In Mirena clinical trials, upper genital infections, including PID, occurred more frequently within the first year. In a clinical trial with other IUDs and a clinical trial with an IUD similar to Mirena, the highest rate occurred within the first month after insertion.
Expect changes in bleeding patterns with Mirena
Spotting and irregular or heavy bleeding may occur during the first 3 to 6 months. Periods may become shorter and/or lighter thereafter. Cycles may remain irregular, become infrequent, or even cease. Consider pregnancy if menstruation does not occur within 6 weeks of the onset of previous menstruation.
Because irregular bleeding/spotting is common during the first months of Mirena use, exclude endometrial pathology (polyps or cancer) prior to the insertion of Mirena in women with persistent or uncharacteristic bleeding. If a significant change in bleeding develops during prolonged use take appropriate diagnostic measures to rule out endometrial pathology.
Be aware of other serious complications and most common adverse reactions
Some serious complications with IUDs like Mirena are sepsis, perforation and expulsion. Severe infection, or sepsis, including Group A streptococcal sepsis (GAS) have been reported following insertion of Mirena. Aseptic technique during insertion of Mirena is essential in order to minimize serious infections, such as GAS.
Perforation (total or partial, including penetration/embedment of Mirena in the uterine wall or cervix) may occur, most often during insertion, although the perforation may not be detected until sometime later. Perforation may reduce contraceptive efficacy. If perforation occurs, locate and remove Mirena. Surgery may be required. Delayed detection or removal of Mirena in case of perforation may result in migration outside the uterine cavity, adhesions, peritonitis, intestinal perforations, intestinal obstruction, abscesses, and erosion of adjacent viscera. The risk of perforation may be increased if inserted when the uterus is not completely involuted or fixed retroverted. A postmarketing safety study over a 1-year observational period reported that lactation at the time of insertion of an IUS/IUD was associated with an increased risk of perforation. In this study, for Mirena users, the incidence of uterine perforation was reported as 6.3 per 1,000 insertions for lactating women, compared to 1.0 per 1,000 insertions for non-lactating women.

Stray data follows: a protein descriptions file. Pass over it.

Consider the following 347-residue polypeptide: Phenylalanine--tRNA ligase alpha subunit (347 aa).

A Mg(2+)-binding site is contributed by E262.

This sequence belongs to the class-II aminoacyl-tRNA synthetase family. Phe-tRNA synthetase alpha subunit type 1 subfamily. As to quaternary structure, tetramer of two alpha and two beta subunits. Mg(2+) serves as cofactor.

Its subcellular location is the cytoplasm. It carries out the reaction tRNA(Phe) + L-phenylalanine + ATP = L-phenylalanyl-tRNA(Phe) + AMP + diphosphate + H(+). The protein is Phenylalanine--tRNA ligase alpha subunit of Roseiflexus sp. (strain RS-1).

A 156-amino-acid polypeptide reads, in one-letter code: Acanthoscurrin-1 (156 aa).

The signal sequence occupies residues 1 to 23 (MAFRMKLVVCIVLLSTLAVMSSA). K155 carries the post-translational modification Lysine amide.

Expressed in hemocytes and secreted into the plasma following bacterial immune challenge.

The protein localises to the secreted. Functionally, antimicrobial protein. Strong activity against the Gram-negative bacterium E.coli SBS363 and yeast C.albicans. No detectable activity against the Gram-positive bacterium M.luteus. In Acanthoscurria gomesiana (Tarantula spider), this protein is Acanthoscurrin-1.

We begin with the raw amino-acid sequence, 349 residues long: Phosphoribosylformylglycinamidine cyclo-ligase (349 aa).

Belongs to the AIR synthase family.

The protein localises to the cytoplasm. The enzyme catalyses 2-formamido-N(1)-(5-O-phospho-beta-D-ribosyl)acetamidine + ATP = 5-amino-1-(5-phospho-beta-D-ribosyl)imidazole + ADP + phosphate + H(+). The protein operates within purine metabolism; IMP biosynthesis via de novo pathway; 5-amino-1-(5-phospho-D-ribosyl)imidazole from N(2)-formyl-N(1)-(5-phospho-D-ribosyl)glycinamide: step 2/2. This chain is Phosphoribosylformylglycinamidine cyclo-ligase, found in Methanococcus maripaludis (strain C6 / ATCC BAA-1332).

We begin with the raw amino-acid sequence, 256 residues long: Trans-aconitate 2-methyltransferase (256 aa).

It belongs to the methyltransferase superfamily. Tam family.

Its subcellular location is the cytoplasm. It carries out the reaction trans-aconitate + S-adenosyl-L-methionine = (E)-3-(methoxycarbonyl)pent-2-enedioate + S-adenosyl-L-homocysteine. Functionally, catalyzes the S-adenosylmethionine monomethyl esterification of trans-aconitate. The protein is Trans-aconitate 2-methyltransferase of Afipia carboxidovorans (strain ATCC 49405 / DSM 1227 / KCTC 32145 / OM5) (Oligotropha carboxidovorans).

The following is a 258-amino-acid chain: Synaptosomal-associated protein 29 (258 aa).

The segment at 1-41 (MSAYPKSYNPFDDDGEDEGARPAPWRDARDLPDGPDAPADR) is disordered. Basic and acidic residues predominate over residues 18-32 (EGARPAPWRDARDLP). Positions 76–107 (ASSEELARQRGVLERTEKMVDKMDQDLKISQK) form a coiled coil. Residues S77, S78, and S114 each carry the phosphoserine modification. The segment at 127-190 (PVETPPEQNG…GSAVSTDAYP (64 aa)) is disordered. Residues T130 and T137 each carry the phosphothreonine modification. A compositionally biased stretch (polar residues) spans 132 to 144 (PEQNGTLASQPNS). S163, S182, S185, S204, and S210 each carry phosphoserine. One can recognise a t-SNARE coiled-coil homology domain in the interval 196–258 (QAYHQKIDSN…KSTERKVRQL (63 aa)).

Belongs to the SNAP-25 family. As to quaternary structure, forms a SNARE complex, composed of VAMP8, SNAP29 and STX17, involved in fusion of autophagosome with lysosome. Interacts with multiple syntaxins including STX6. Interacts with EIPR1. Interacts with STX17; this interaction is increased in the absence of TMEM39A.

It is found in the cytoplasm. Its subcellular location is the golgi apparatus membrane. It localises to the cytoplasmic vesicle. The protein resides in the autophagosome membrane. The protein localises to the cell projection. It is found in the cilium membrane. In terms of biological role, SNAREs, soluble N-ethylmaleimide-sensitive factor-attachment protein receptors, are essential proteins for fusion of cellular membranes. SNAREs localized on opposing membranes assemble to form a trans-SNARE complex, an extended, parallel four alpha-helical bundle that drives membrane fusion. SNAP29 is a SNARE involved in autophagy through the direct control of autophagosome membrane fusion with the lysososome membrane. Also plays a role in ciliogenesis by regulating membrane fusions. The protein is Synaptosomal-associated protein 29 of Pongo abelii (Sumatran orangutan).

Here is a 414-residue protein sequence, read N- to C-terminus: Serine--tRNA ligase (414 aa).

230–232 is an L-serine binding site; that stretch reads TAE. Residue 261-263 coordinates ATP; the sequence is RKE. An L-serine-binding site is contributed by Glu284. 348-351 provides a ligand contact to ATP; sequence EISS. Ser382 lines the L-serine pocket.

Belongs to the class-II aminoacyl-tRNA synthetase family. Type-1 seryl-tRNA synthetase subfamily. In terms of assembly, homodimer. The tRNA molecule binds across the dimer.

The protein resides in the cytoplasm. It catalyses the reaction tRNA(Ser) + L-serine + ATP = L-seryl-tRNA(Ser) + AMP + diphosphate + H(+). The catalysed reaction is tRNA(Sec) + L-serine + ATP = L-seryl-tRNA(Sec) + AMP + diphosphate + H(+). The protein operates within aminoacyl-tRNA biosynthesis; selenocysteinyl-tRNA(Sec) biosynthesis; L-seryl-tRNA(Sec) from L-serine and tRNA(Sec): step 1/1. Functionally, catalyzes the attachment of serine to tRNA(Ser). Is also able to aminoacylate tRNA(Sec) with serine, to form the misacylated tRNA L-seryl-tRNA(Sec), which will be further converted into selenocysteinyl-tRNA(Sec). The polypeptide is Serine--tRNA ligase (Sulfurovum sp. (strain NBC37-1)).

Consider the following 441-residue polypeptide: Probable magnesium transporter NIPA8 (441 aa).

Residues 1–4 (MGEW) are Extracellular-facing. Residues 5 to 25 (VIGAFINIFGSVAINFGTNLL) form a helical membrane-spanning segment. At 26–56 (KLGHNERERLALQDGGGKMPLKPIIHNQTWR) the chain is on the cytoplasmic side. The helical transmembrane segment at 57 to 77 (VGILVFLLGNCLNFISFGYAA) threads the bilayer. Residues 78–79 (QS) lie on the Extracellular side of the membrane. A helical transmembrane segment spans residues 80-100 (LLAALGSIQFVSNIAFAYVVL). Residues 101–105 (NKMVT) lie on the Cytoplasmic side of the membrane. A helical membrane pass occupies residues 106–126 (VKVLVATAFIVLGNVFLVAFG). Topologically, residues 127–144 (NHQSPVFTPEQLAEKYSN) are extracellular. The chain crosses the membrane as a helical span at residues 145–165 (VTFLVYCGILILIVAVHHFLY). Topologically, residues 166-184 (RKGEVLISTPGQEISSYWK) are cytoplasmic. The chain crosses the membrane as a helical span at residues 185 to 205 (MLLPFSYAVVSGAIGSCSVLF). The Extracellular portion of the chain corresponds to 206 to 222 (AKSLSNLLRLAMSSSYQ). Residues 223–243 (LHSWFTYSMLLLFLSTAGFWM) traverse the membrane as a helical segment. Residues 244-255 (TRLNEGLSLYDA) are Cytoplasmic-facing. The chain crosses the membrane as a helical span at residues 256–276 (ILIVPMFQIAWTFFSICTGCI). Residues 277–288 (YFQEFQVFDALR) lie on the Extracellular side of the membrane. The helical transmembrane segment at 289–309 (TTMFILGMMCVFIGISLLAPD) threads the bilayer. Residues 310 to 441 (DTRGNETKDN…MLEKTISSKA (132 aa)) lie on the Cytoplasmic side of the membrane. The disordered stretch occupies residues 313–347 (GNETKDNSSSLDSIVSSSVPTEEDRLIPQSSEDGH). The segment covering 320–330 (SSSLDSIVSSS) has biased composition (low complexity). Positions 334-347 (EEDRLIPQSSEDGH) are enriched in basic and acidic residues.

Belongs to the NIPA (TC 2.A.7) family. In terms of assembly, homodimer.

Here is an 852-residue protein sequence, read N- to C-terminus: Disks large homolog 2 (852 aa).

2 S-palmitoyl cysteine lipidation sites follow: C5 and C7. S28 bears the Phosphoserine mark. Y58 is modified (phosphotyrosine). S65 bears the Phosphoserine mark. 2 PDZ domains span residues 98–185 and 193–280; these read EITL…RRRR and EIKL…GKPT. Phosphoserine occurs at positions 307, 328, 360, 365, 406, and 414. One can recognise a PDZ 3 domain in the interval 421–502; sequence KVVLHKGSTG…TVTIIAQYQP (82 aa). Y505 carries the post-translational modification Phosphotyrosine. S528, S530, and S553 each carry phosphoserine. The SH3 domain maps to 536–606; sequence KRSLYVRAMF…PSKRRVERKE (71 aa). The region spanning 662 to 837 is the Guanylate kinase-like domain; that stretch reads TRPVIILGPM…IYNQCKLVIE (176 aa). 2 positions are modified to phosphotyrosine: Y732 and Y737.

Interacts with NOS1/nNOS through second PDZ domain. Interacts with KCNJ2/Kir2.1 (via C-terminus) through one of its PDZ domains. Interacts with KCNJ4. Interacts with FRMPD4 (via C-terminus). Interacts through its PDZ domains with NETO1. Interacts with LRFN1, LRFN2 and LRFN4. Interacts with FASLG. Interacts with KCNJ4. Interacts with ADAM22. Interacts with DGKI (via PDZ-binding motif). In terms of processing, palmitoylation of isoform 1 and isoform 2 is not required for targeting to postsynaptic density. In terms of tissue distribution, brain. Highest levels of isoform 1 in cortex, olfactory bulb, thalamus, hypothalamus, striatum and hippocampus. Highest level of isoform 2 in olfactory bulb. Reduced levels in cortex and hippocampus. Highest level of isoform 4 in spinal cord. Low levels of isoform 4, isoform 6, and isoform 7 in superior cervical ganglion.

Partial or complete expulsion of Mirena may occur resulting in the loss of contraceptive protection. Delay insertion a minimum of six weeks or until uterine involution is complete following a delivery or a second trimester abortion. Remove a partially expelled Mirena. If expulsion has occurred, Mirena may be replaced within 7 days after the onset of a menstrual period after pregnancy has been ruled out.
Ovarian cysts may occur and are generally asymptomatic, but may be accompanied by pelvic pain or dyspareunia. Evaluate persistent enlarged ovarian cysts.
The most common adverse reactions reported in ≥5% of users were alterations of menstrual bleeding patterns [including unscheduled uterine bleeding (31.9%), decreased uterine bleeding (23.4%), and increased uterine bleeding (11.9%)], abdominal/pelvic pain (22.6%), amenorrhea (18.4%), headache/migraine (16.3%), genital discharge (14.9%), vulvovaginitis (10.5%), breast pain (8.5%), back pain (7.9%), benign ovarian cyst and associated complications (7.5%), acne (6.8%), dysmenorrhea (6.4%), and depression/depressive mood (6.4%).
Teach patients to recognize and immediately report signs or symptoms of the aforementioned conditions. Evaluate patients 4 to 6 weeks after insertion of Mirena and then yearly or more often if clinically indicated.
For important information about Mirena, please see the Prescribing Information.